After my post about opting out being inaccessible, I was fortunate to dive in a bit deeper with other folks discussing accessibility, especially around unschooling, and there were a few other pieces to the conversation that I felt were worth expanding on.

I think there are two parts to the “accessibility” of unschooling that often get caught up together in the discussion that are worth teasing apart.

When I’m talking about accessibility, I’m referring to barriers possibly preventing parents or caregivers from providing an environment for unschooling to be possible. Barriers might be financial, but they could also be results of other factors like emotional well being, partner or marital conflict, or societal bias like racism (BIPOC folks are at a higher risk of having child services called on them which is often a worry for parents keeping their kids out of school).

There is however another aspect of accessibility that gets muddled in this conversation: whether unschooling is appropriate for everyone. And I wholeheartedly believe that the answer to this question is a resounding yes.

Unschooling is a counter cultural approach to education and is often hard for parents to understand. Deschooling is an ongoing process, involving the peeling back of layers of culturally ingrained beliefs around what education must look like in order for people to be successful in society today. And there are many, many layers.

When people say that unschooling wouldn’t work for their family or their kids, this is because they struggle to see past those layers of beliefs. Some parents say that unschooling won’t work for their families because their kids need more structure or don’t have the ability to be autonomous. This is because they don’t see what it might look like to have a non-oppressive relationship with their kids. They haven’t done that deschooling work. Their oppressive relationships are rooted in cultural beliefs but that does not make them truths.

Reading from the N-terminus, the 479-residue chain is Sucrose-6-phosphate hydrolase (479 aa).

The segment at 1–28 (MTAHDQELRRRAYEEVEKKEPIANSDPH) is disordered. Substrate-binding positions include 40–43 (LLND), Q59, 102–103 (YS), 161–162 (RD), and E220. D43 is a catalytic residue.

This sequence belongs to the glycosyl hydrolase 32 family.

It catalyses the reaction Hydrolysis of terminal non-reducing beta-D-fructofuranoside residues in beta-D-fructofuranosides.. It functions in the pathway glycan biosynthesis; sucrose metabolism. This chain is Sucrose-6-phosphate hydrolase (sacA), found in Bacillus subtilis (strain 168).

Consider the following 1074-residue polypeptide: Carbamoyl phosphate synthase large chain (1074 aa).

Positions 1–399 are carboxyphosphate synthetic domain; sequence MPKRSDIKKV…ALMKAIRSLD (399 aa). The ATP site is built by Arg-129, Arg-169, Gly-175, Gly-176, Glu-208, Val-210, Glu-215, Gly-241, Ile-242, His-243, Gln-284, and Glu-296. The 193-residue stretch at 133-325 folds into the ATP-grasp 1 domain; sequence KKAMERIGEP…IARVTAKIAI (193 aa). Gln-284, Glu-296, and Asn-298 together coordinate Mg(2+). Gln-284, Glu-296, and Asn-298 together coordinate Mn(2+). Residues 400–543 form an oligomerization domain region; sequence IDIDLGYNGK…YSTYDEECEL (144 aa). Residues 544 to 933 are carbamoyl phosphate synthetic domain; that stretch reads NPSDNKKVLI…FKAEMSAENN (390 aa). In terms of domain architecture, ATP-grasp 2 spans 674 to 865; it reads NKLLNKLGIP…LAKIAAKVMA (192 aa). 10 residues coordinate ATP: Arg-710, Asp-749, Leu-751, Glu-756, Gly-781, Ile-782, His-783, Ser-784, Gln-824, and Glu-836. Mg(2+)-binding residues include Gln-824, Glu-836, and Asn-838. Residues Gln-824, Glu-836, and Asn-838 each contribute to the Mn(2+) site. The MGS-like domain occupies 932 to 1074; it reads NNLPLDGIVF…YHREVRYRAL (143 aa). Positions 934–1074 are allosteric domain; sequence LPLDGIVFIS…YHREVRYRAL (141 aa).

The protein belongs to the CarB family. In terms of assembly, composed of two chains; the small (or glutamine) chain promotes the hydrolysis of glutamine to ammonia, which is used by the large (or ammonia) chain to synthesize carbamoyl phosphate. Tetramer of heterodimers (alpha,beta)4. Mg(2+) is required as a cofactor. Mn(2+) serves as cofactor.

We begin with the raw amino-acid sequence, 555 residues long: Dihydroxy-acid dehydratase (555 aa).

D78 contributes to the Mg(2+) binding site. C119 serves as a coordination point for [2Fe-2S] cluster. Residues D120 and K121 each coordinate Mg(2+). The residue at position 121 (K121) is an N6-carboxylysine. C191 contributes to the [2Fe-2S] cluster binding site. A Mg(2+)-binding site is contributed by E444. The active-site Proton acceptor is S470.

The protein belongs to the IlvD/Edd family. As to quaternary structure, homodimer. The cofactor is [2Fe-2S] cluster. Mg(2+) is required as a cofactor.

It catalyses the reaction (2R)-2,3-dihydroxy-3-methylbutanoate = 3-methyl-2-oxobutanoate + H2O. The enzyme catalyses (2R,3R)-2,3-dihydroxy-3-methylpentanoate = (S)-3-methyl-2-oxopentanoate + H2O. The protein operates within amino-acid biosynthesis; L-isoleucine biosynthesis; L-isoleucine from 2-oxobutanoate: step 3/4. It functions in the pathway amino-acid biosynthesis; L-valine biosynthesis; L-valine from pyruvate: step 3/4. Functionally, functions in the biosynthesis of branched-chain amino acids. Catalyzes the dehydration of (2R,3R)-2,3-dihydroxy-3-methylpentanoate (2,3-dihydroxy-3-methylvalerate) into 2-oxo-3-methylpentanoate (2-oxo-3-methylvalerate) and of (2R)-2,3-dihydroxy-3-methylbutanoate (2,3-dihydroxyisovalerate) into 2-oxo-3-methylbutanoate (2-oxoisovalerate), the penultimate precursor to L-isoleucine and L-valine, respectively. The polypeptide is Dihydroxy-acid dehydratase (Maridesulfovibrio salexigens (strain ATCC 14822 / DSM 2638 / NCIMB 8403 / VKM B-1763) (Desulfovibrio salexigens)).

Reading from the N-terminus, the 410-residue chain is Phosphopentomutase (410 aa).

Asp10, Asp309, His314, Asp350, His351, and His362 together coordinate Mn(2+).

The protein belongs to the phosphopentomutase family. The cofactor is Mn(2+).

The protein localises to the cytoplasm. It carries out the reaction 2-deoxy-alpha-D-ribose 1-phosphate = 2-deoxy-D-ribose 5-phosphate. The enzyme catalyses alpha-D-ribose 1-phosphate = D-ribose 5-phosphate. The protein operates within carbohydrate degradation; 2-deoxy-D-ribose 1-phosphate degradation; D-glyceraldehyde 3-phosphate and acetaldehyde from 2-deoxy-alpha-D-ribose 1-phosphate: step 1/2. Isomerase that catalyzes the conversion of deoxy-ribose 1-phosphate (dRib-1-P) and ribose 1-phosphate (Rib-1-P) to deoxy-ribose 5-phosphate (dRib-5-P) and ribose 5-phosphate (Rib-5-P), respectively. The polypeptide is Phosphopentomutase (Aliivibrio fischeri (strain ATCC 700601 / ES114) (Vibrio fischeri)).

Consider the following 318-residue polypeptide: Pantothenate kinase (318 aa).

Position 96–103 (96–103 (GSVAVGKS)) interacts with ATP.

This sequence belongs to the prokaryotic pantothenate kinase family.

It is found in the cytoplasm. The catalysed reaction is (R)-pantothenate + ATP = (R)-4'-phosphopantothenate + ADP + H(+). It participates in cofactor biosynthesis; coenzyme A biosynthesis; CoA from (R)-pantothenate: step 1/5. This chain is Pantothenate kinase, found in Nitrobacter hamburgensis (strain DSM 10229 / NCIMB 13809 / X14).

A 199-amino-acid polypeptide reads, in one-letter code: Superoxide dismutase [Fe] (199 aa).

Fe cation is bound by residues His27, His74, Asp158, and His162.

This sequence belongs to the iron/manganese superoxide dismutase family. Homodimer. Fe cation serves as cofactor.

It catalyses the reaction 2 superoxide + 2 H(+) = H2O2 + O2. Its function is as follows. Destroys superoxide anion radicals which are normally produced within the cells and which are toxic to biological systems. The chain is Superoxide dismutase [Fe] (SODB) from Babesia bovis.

So in this way, unschooling is accessible to everyone.

And so is opting out of other socially constructed oppressive systems! When cost, supports, and spoons don’t pose a threat, there are a lot of things that folks can do to stop participating in oppressive culture. A lot of these approaches are labelled as counter cultural and people believe that they won’t work, in the same way they don’t think unschooling works.

Some other approaches that I have heard people criticize as inaccessible: minimalism, anti-capitalism, localized systems for food and material goods, mutual aid networks, carceral and police abolition, decolonization. I’m sure you can think of others.

The key message here is that counter cultural doesn’t mean inaccessible. Culture teaches us a system of beliefs and presents them as truths, but if different cultures have different systems of beliefs, then these concepts are not hard fact. Different approaches are always available – we just need to be able to peel back those layers in order to see other approaches.